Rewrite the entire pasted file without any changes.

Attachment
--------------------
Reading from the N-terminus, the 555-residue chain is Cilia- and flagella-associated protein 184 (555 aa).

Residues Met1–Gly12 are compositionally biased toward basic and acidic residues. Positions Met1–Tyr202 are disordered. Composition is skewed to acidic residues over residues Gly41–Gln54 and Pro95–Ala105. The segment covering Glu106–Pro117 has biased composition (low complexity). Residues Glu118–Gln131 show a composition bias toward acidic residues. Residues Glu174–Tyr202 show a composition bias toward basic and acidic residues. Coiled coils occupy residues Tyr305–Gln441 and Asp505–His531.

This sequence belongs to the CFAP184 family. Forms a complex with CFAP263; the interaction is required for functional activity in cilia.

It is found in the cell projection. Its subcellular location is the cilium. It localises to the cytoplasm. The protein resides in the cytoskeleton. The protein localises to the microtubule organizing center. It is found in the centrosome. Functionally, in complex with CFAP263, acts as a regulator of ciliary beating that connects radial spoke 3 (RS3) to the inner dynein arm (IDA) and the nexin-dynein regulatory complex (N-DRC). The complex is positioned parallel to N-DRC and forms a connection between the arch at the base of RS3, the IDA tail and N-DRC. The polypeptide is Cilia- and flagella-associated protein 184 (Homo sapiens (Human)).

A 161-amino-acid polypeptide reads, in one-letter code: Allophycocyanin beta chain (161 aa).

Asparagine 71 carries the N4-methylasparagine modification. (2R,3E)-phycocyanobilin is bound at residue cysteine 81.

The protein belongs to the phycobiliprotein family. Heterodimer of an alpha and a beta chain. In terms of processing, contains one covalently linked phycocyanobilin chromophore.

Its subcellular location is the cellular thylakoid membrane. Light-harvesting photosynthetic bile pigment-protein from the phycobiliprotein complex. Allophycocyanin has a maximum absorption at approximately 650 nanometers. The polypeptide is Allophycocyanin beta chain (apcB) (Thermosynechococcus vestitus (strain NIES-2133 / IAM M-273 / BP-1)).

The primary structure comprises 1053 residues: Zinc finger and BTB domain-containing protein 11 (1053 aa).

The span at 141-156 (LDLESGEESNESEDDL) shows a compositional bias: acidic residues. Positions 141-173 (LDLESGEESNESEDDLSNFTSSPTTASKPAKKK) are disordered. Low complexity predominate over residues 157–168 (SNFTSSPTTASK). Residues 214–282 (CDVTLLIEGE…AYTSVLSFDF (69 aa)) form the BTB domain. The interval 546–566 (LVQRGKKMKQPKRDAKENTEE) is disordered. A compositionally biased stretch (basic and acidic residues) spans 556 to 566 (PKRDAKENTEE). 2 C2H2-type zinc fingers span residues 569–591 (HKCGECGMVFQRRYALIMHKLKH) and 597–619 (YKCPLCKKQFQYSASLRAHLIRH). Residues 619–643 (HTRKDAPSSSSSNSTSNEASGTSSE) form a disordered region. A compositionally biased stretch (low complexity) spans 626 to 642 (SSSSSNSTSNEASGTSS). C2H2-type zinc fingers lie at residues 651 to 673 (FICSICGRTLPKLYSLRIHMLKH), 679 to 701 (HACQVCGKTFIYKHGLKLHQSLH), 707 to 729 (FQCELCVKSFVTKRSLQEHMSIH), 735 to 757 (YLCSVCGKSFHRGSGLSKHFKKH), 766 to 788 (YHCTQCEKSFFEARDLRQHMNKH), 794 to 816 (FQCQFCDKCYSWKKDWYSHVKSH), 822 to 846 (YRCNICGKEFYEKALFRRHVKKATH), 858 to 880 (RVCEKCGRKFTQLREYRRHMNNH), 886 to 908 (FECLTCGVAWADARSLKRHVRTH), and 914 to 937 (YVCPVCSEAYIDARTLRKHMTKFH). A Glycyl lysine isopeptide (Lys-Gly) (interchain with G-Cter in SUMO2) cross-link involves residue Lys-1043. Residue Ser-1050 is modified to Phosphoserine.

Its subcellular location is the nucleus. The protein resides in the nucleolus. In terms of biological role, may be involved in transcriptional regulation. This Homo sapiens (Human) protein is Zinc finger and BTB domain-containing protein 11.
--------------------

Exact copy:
Reading from the N-terminus, the 555-residue chain is Cilia- and flagella-associated protein 184 (555 aa).

Residues Met1–Gly12 are compositionally biased toward basic and acidic residues. Positions Met1–Tyr202 are disordered. Composition is skewed to acidic residues over residues Gly41–Gln54 and Pro95–Ala105. The segment covering Glu106–Pro117 has biased composition (low complexity). Residues Glu118–Gln131 show a composition bias toward acidic residues. Residues Glu174–Tyr202 show a composition bias toward basic and acidic residues. Coiled coils occupy residues Tyr305–Gln441 and Asp505–His531.

This sequence belongs to the CFAP184 family. Forms a complex with CFAP263; the interaction is required for functional activity in cilia.

It is found in the cell projection. Its subcellular location is the cilium. It localises to the cytoplasm. The protein resides in the cytoskeleton. The protein localises to the microtubule organizing center. It is found in the centrosome. Functionally, in complex with CFAP263, acts as a regulator of ciliary beating that connects radial spoke 3 (RS3) to the inner dynein arm (IDA) and the nexin-dynein regulatory complex (N-DRC). The complex is positioned parallel to N-DRC and forms a connection between the arch at the base of RS3, the IDA tail and N-DRC. The polypeptide is Cilia- and flagella-associated protein 184 (Homo sapiens (Human)).

A 161-amino-acid polypeptide reads, in one-letter code: Allophycocyanin beta chain (161 aa).

Asparagine 71 carries the N4-methylasparagine modification. (2R,3E)-phycocyanobilin is bound at residue cysteine 81.

The protein belongs to the phycobiliprotein family. Heterodimer of an alpha and a beta chain. In terms of processing, contains one covalently linked phycocyanobilin chromophore.

Its subcellular location is the cellular thylakoid membrane. Light-harvesting photosynthetic bile pigment-protein from the phycobiliprotein complex. Allophycocyanin has a maximum absorption at approximately 650 nanometers. The polypeptide is Allophycocyanin beta chain (apcB) (Thermosynechococcus vestitus (strain NIES-2133 / IAM M-273 / BP-1)).

The primary structure comprises 1053 residues: Zinc finger and BTB domain-containing protein 11 (1053 aa).

The span at 141-156 (LDLESGEESNESEDDL) shows a compositional bias: acidic residues. Positions 141-173 (LDLESGEESNESEDDLSNFTSSPTTASKPAKKK) are disordered. Low complexity predominate over residues 157–168 (SNFTSSPTTASK). Residues 214–282 (CDVTLLIEGE…AYTSVLSFDF (69 aa)) form the BTB domain. The interval 546–566 (LVQRGKKMKQPKRDAKENTEE) is disordered. A compositionally biased stretch (basic and acidic residues) spans 556 to 566 (PKRDAKENTEE). 2 C2H2-type zinc fingers span residues 569–591 (HKCGECGMVFQRRYALIMHKLKH) and 597–619 (YKCPLCKKQFQYSASLRAHLIRH). Residues 619–643 (HTRKDAPSSSSSNSTSNEASGTSSE) form a disordered region. A compositionally biased stretch (low complexity) spans 626 to 642 (SSSSSNSTSNEASGTSS). C2H2-type zinc fingers lie at residues 651 to 673 (FICSICGRTLPKLYSLRIHMLKH), 679 to 701 (HACQVCGKTFIYKHGLKLHQSLH), 707 to 729 (FQCELCVKSFVTKRSLQEHMSIH), 735 to 757 (YLCSVCGKSFHRGSGLSKHFKKH), 766 to 788 (YHCTQCEKSFFEARDLRQHMNKH), 794 to 816 (FQCQFCDKCYSWKKDWYSHVKSH), 822 to 846 (YRCNICGKEFYEKALFRRHVKKATH), 858 to 880 (RVCEKCGRKFTQLREYRRHMNNH), 886 to 908 (FECLTCGVAWADARSLKRHVRTH), and 914 to 937 (YVCPVCSEAYIDARTLRKHMTKFH). A Glycyl lysine isopeptide (Lys-Gly) (interchain with G-Cter in SUMO2) cross-link involves residue Lys-1043. Residue Ser-1050 is modified to Phosphoserine.

Its subcellular location is the nucleus. The protein resides in the nucleolus. In terms of biological role, may be involved in transcriptional regulation. This Homo sapiens (Human) protein is Zinc finger and BTB domain-containing protein 11.